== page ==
> interested in the project. As I mentioned previously, if we wait for a
> stable base then nothing will ever get done, because the base is something
> will evolve to meet our needs as a team, and that’s only something that can
> be done with involvement from all of us, working together.
>
I agree with Peter, one of the main reasons to be in incubator is to grow
our community.

You do not need to be a super programmer to do things with Corinthia
- you could easy add the getopt-long option we have in jira.
- you could easy get the editor working within e.g. firefox
and more

Writing a filter as peter suggest is also doable, but is clearly a bigger
task. Please remember had we waited to enter incubator until corinthia was
mature, you would not have much chance of influencing it, but had to accept
everything as it was defined.

I see the state of the code, as one of the biggest advantages for
corinthia, because new programmers really have a chance to influence the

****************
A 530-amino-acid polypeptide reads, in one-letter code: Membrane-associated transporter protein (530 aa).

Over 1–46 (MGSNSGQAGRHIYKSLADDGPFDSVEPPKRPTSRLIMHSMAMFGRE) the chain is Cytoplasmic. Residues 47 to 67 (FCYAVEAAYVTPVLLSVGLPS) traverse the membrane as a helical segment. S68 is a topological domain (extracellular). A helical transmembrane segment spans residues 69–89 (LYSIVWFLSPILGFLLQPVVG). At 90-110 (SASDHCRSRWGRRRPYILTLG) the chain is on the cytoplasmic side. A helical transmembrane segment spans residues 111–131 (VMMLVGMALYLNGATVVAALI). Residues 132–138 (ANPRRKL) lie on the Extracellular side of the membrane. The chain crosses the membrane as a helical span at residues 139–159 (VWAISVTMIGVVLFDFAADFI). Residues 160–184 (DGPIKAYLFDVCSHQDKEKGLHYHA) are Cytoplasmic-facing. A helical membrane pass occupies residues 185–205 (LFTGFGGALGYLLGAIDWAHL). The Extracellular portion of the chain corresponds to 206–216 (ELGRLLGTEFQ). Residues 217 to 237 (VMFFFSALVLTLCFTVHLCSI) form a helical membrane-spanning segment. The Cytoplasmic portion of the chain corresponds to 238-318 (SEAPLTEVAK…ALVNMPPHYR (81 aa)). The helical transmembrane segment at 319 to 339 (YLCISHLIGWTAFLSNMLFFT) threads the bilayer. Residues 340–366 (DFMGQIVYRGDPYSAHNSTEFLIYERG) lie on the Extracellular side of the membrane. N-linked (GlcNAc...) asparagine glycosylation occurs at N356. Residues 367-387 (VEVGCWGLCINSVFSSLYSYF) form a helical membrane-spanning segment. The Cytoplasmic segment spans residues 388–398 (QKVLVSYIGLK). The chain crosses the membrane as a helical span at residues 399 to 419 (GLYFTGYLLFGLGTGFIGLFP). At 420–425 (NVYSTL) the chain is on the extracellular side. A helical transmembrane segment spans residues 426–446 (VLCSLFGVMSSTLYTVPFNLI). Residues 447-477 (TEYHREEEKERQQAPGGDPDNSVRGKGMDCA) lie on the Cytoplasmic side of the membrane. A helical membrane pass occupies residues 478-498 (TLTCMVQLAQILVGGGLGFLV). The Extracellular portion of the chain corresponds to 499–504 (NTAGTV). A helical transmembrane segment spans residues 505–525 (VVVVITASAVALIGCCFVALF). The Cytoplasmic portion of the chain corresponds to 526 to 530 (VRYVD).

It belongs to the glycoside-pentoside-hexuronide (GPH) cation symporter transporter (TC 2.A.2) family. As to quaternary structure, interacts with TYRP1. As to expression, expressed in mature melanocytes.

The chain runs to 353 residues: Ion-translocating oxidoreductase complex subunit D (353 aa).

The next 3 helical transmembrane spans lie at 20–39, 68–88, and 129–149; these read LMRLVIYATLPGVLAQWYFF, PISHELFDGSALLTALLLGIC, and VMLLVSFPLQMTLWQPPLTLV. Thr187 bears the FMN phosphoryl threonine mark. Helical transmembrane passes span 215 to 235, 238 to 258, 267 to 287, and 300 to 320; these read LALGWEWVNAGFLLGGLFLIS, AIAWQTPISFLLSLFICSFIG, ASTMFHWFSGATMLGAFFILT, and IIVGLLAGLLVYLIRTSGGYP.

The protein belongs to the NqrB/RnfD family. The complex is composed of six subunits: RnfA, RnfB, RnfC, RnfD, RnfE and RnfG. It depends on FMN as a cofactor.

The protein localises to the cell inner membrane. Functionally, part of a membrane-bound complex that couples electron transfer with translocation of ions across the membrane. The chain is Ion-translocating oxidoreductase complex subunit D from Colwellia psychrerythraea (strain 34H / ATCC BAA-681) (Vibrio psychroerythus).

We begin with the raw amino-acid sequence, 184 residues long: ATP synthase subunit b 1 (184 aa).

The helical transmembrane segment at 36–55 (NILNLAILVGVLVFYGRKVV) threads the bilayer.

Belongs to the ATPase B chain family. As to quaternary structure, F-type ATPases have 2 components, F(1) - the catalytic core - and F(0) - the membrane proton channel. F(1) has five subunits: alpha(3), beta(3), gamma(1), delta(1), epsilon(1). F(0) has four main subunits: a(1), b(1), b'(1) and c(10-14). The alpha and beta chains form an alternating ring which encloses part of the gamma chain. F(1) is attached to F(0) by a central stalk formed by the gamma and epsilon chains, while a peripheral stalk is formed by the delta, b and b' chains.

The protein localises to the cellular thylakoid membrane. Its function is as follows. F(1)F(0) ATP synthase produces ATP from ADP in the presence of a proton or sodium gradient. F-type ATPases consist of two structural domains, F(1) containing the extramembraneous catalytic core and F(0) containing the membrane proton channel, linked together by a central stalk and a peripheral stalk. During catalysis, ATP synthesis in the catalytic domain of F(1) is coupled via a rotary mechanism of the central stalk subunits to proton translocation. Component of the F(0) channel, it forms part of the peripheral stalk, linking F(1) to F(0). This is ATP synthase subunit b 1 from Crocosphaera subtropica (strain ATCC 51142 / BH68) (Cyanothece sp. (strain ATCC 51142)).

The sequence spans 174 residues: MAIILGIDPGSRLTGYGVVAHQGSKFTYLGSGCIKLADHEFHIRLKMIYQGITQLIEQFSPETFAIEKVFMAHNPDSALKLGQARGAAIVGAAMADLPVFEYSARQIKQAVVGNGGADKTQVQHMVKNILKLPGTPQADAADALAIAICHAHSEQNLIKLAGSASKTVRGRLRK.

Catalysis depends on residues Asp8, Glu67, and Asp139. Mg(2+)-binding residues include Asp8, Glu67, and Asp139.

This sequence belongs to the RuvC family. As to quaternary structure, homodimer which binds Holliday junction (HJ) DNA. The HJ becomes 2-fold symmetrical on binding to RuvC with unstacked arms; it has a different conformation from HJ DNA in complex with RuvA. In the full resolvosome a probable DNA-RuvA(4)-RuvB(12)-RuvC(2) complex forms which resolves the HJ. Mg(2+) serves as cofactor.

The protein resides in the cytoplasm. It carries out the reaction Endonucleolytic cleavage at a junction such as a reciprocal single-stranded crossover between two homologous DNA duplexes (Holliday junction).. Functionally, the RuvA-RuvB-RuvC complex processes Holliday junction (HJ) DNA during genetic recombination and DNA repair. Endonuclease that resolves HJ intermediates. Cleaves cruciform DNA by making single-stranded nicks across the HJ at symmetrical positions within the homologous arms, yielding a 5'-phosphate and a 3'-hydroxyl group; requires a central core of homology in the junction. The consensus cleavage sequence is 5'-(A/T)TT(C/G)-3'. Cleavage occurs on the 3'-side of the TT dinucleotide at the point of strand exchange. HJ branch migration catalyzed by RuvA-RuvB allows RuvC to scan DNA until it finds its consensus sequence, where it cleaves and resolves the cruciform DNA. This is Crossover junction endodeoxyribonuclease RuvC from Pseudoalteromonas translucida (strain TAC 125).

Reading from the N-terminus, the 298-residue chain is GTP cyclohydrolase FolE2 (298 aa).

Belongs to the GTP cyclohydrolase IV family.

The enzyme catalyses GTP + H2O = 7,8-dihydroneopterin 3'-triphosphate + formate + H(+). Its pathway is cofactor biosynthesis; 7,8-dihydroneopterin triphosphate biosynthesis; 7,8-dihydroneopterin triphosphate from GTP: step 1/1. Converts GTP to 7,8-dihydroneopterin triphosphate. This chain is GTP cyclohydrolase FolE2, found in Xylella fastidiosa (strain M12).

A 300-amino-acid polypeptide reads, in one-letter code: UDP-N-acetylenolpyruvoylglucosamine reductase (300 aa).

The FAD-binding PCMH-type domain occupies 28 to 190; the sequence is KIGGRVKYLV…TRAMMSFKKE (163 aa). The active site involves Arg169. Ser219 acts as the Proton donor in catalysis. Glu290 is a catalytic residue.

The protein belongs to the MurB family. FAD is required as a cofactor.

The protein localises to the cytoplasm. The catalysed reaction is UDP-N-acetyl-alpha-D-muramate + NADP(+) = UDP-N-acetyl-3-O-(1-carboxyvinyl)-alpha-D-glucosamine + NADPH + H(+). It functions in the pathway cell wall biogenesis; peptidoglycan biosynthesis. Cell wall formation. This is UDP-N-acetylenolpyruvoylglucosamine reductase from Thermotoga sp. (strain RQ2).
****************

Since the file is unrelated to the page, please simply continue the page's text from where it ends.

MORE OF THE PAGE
outcome.


> My “out-there" ideas about a generic parser library, the statically typed,
> functional programming language for implementing language transformations,
> the implementations of filters in that language as opposed to C, formal
> verification of transformation algorithms etc are all just stuff I’ve been
> thinking about. The last thing I want is for these or any other suggestions
> I’ve made to be seen as reasons for delaying beginning of coding work on
> stuff like ODF.
>
> > With regard to exhortations to start doing something, I just stumbled on
> the quotation at the beginning of Mythical Man Month Chapter 6, Passing the
> Word.
> >
> >   He'll sit here and he'll say, "Do this! Do that!"
> >   And nothing will happen.
>